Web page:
During an interview (a technique characterized by sequential questioning of the subject) the clinician “scores” 20 items that measure different elements of the psychopathic character in an ordered conjugation.

These items cover the nature of the individual’s interpersonal relationships, capacity for emotional involvement, responses to other people and situations, any evidence of social deviance and details to do with lifestyles.

The list of twenty “traits” include superficial charm near charisma, a significant capacity for glibness, grandiose self-estimation, insatiable need for stimulation, pathological lying, cunning and commitment to and acumen for manipulation, lack of remorse or guilt, shallow affect, callousness and lack of empathy, parasitic lifestyle, poor behavioral controls, sexual promiscuity, early behavioral problems, lack of realistic long-term goals, impulsivity, irresponsibility, failure to accept responsibility for one’s own actions, many short term marital relationships, juvenile delinquency, and so on.

One behavioural description I particularly like is “criminal versatility”. (Given what I know of Trump’s biography his life has been a virtuosity of criminal or near-criminal versatility.)
Full-blown psychopaths score between 20 – 30 on this section of the PCL-R. A score of 5 or less rules out the diagnosis. Non-psychopathic criminals tend to score in the high teens and low 20s.

From what I know of psychopaths, and I know (and have written about) more than the average person, this test, if properly administered by a skilled clinician, and the President somehow answered all the questions honestly, (something most people doubt he could or would do) Trump would easily score over 30 points.




James_KP-24_Mural in double sized cell

My friend, the great photographer Geoffrey James, was able to get an all-access pass to Kingston Penitentiary, including the Segregation Unit and those cells only moments before occupied by such murderous sexual deviates as Saul David Betesh, Paul Bernardo and Russell Williams.

As with all great art there is precedent and tradition. Prisons are not a common subject in the societal lexicon or dialogue – they should be but they’re not; in photography or in life. But the formidable American shooter Danny Lyon has done it before, in the 1960s.

In Lyon’s case, he somehow talked his way into a number of operating prisons in Texas and got loose on the ranges and among the work crews. The results are quite remarkable. Not so easy getting access here. As Geoffrey is quick to point out, “Americans are different, they have no shame.”

Years ago, shortly before it was scheduled to close, Geoffrey tried to talk Eastern State Penitentiary officials in Philadelphia into a similar project but the vagaries of bureaucratic thinking denied him the necessary timely permissions and, as Geoffrey also said to me “once they say no, it’s forever.”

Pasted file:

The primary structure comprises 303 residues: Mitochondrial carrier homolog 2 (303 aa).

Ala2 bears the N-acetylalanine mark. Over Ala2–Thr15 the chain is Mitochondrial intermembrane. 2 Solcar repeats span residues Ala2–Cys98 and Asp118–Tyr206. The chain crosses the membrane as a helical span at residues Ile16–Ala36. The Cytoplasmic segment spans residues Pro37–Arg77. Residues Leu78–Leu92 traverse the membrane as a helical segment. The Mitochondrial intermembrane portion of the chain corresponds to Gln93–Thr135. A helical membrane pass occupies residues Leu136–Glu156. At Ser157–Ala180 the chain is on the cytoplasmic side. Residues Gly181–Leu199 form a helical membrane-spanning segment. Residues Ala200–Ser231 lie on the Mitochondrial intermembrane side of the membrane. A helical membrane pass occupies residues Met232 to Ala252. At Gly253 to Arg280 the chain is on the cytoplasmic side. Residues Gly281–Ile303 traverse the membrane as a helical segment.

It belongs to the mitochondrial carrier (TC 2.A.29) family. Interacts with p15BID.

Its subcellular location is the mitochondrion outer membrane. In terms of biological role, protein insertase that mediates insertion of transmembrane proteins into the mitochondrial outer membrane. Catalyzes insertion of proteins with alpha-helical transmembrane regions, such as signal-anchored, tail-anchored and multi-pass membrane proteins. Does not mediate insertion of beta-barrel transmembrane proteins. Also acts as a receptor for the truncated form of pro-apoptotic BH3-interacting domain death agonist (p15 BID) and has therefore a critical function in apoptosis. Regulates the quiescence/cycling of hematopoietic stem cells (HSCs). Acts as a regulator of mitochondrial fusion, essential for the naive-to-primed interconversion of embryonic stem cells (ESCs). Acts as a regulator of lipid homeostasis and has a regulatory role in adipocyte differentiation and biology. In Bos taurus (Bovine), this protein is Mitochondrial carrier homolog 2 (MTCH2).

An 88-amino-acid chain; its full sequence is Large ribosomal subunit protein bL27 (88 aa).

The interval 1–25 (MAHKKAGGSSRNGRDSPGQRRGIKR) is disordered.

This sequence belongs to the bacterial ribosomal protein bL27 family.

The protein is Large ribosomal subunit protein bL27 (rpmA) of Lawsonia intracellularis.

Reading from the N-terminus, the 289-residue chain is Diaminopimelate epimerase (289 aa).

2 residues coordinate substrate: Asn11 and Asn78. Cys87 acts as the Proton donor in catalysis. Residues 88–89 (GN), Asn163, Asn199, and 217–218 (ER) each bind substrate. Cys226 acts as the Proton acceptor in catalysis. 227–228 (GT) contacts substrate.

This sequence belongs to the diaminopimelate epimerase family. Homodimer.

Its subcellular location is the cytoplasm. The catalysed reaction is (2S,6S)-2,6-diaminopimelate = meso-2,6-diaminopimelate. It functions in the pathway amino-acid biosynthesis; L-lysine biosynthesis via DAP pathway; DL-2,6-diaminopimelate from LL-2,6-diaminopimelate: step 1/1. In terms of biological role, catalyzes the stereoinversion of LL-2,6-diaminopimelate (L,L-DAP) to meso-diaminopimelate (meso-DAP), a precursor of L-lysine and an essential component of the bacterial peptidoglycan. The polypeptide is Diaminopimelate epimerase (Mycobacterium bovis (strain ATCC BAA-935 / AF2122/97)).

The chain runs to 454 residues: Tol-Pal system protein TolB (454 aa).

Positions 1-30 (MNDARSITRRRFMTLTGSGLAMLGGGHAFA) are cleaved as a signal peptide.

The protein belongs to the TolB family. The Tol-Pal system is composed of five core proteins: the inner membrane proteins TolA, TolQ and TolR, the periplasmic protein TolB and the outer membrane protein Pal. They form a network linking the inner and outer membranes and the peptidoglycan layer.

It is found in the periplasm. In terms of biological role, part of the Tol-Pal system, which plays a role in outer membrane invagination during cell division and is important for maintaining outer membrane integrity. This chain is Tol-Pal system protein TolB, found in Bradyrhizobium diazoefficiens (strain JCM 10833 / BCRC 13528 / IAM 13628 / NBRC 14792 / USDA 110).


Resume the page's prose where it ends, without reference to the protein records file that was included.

“So the trick this time was to never let anyone say no.”

Ironically, Eastern State, transformed into a successful tourist attraction, now encourages everyone to bring a camera. Bringing his camera, a digital Leica Rangefinder and taking pictures inside Eastern State now would be completely pointless for James. The part Geoffrey needed to capture is gone. Very soon after an institution like a prison or an asylum closes, it irrevocably changes and thereafter, “it too is gone forever.”

In a process that is somewhat magical what was once a Gothic house of horror becomes a tourist trap and just as they arrive in droves at Frank Lloyd Wright’s Fallingwater so to do tourists attend prisons like Eastern State and the Ohio State Reformatory (the 250,000 square-foot facility where “The Shawshank Redemption was shot in 1994) by the tens of thousands. Snapping pictures is what tourists do; it is not what Geoffrey James does.

Geoffrey has well learned over the years what all good investigative journalists know: “Never rush in and get a no.”

Chains of command must be learned. There are far more people in a bureaucracy that can say “no” than “yes. You have to know, literarily and figuratively, from whom you are seeking permission and what they may require to say “yes”.

In Geoffrey’s case he found his way to the right Regional Commissioner of Corrections, who he understood to have been the warden of the Kingston Prison For Women (K4W) where Karla Homolka was housed for the first 4 years of her sentence. It was similarly closed by the correctional authority for good when the last prisoner was transferred out in May 2008. The walls have been demolished and the property now belongs to Queen’s University.

The Commissioner understood implicitly what Geoffrey meant when he said the work had to be done immediately before the renovators moved in, while the laundry is still undone, because once closed and tampered with, the prison part of the facility evaporates.

She was predisposed to Geoffrey’s project because she knew exactly what he meant when he talked about evanescence and immediacy, to get in and start shooting right away even before all the prisoners had been relocated.